vealed that, the urban population of 4.2 billion represented
55% of the global population of 7.6 billion (Okosun, Fasa-
kin, Basorun, Olamiju and Aluko, 2021). This indicates
that, majority of the world population reside in urban cen-
tres. This growth in human population has not only dramati-
cally increased mankinds ability to harness energy from
nature (World Energy Council, 2013), but equally gives rise
to greater demand and debate for global electricity secu-
rity (Etiosa, 2009; Africa Progress Panel, 2015; Okosun,
et al., 2021). Electricity energy has been extensively
used for decades in all areas of city life, viz administra-
tive, industrial, commercial, and residential areas.
Nigeria is listed among the top three countries with elec-
tricity deficits (World Bank, 2021). Nigeria, like other
developing countries (DCs) possesses varieties of resi-
dential household sources energy systems, like solar,
hydroelectricity, thermal, biomass and fossil energy
(Samson, 2015). The International Energy Agency
Fasakin J.O1; Basorun J.O 1; *Okosun, S.E2; Abel, O.A2
Okosun et al. Arejoen Vol 4(2) 2021, 1-10
(2016) noted that, the household sector accounts for almost
58% of the final electricity consumption in Nigeria. Energy
for lighting accounts for a staggering 6% of household ener-
gy consumption, and electrical appliances 3% (Energy Com-
mission of Nigeria, 2015). In contrast to international con-
cerns, Nigeria has made little progress in the provision of
accessible clean energy sources for cooking, heating and
lighting household utilities despite being endowed with rich
natural resources (OECD/IEA, 2009b). Consequently, Nige-
rians are encouraged to develop an electric energy supply
chain crucial in achieving the SDGs (UNDP, 2015). It was
estimated that, about 60-70% of the Nigerian population
have no access to electricity (Orazulike, 2013). Conversely,
without improvement and investment in energy technology,
efficiency and action plans for sustainable use of energy re-
source, electricity energy access will increasingly diminish.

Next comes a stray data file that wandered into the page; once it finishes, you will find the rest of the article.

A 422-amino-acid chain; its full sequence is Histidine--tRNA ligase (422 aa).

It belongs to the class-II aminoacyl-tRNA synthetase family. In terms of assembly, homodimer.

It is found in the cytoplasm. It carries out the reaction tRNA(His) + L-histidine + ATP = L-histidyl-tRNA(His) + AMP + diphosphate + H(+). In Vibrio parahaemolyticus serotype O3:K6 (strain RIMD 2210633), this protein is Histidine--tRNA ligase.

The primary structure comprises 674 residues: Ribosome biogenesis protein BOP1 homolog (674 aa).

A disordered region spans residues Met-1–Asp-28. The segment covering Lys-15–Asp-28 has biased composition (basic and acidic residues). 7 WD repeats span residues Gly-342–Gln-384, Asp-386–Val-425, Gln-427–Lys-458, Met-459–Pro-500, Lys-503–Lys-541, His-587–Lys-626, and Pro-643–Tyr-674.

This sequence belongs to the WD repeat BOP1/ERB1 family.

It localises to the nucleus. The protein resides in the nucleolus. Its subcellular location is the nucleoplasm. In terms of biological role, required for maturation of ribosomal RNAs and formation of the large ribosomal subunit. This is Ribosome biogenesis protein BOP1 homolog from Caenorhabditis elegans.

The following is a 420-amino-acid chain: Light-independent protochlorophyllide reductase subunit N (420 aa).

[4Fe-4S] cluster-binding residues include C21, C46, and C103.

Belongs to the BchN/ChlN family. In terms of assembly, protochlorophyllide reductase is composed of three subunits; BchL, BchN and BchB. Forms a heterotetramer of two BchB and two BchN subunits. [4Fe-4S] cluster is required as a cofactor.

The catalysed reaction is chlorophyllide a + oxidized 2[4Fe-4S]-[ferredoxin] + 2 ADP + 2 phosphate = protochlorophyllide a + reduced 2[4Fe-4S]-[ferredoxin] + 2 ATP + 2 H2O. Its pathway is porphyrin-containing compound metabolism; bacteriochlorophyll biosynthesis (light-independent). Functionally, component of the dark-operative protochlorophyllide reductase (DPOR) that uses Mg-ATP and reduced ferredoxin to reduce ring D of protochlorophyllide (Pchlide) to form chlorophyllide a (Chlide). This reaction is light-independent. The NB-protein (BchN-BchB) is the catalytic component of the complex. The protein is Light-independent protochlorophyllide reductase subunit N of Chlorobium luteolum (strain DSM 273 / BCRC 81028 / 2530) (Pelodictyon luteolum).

Amous (1997) observed that, increase in the cost of fuel has
raised the level of energy insufficiency among millions of
Nigerian citizens, and accordingly, left wood as the fuel op-
tion for most urban households.
In Nigeria, electricity is produced mainly from gas fired ther-
mal plants and hydro dams. Orazulike, (2013) had observed
that, due to incessant power electricity failure, about 70% of
the industries in Nigeria are dead, 10% are dying and
20% are trying to survive. Despite endemic blackouts,
customers (users of domestic energy) are billed for ser-
vices not rendered; this has partially resulted into wide-
spread vandalism of power theft in Nigeria, coupled with
the problem of payment of electricity bill (Okosun, et al,
2021). However, there are only 14 generating stations in
Nigeria (3 hydro and 11 thermal stations). Out of the ap-
proximated 8,039 MW of installed capacity in Nigeria,
not more than 4,500 MW is supplied (Sambo, 2009). The
IEA (2017) observed that, public electricity supply is
indispensable for certain basic household activities, such
as lighting and the running of household appliances and
cannot easily be replaced by other forms of energy. The
interconnection of households into a larger energy system
is known as electricity grid or the grid. The national/
electricity grid has the advantage of economies of scale
(supply scale) and the disadvantage of high costs
(demand scale) when it comes to household energy con-
sumption. The current Nigeria electricity grid and supply
distribution are characterized by unstable power supply
and price fluctuations (Okosun et al, 2021).
In table 1, Nigerian electricity power supply is low, in
Table 1: Comparative analysis of electricity power supply generation and consumption in relation to Nigeria
Continent Country Population 2019
capacity (MW)
Electricity Energy con-
sumption (kwh per capital)
North America USA 329 85,000 12.9
Europe (central) UK 67 71.000 5.1
Far East South Korea 51 56,000 10.4
South Africa
comparison to South Africa with a far lesser population that
generates about 58 thousand megawatts, ten times compare
to the Nigerias generation capacity, similar to the US, with
roughly twice its population. From a social perspective, it is